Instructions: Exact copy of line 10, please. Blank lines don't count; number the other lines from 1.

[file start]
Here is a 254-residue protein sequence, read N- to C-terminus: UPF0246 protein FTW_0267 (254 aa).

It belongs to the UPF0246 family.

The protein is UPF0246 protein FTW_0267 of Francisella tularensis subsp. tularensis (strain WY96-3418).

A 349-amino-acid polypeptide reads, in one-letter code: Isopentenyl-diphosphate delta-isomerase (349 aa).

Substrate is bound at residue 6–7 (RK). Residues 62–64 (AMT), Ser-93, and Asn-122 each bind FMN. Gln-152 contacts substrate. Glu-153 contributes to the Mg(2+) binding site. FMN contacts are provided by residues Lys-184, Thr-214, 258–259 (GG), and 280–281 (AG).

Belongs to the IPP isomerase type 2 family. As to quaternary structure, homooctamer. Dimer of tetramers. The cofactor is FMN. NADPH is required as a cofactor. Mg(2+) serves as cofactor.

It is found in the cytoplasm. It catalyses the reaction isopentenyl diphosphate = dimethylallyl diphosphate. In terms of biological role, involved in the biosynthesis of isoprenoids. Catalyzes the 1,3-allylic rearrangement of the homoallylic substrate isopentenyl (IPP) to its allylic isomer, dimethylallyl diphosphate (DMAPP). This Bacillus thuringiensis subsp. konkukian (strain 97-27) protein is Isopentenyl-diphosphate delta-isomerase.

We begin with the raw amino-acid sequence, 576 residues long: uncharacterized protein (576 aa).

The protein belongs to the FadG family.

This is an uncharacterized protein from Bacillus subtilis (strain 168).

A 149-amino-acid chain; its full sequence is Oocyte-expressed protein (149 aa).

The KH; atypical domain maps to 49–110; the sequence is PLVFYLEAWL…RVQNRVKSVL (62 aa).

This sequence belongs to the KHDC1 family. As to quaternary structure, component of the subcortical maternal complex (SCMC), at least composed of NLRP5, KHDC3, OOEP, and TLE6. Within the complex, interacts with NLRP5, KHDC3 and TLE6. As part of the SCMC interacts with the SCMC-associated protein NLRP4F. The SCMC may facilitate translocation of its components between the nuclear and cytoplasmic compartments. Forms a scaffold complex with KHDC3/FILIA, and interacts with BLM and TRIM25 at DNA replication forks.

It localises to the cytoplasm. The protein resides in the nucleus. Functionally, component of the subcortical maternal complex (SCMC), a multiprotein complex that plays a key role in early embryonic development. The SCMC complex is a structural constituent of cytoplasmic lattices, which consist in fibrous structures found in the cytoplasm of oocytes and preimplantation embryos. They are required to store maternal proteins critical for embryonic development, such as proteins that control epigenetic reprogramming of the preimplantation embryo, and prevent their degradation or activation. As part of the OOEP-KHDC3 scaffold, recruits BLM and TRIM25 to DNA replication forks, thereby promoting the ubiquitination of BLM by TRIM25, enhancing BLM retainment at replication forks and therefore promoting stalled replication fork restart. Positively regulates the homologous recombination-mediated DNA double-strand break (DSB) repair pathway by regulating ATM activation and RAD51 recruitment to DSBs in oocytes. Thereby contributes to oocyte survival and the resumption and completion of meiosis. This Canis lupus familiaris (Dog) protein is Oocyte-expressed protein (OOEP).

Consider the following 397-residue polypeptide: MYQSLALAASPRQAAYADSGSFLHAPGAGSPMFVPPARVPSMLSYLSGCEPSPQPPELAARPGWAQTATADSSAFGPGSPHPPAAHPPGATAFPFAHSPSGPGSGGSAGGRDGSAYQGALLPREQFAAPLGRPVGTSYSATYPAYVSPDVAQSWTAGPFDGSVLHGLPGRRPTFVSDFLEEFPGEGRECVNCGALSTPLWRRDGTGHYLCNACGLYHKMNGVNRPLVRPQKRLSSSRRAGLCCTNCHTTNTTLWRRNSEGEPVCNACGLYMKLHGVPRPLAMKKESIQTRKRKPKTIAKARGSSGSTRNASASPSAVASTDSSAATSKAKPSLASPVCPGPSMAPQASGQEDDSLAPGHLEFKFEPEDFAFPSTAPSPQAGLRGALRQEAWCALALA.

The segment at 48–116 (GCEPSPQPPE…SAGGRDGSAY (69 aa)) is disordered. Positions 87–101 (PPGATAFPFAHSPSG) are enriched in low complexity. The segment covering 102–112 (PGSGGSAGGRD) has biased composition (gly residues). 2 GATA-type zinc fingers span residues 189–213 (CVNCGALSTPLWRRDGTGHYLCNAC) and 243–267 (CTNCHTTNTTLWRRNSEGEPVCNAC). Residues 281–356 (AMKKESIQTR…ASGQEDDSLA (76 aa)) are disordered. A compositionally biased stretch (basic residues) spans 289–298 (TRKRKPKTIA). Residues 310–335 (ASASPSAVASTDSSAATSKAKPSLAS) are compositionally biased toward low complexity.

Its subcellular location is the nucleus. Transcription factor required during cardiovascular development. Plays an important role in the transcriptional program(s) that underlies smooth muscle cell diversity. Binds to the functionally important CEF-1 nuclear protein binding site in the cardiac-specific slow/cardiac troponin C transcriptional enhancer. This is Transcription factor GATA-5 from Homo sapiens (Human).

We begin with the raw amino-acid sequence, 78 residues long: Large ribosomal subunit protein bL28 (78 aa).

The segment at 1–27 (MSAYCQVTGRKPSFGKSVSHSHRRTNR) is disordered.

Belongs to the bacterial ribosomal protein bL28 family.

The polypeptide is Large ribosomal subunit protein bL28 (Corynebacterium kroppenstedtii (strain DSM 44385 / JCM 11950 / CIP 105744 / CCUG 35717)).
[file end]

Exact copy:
This is an uncharacterized protein from Bacillus subtilis (strain 168).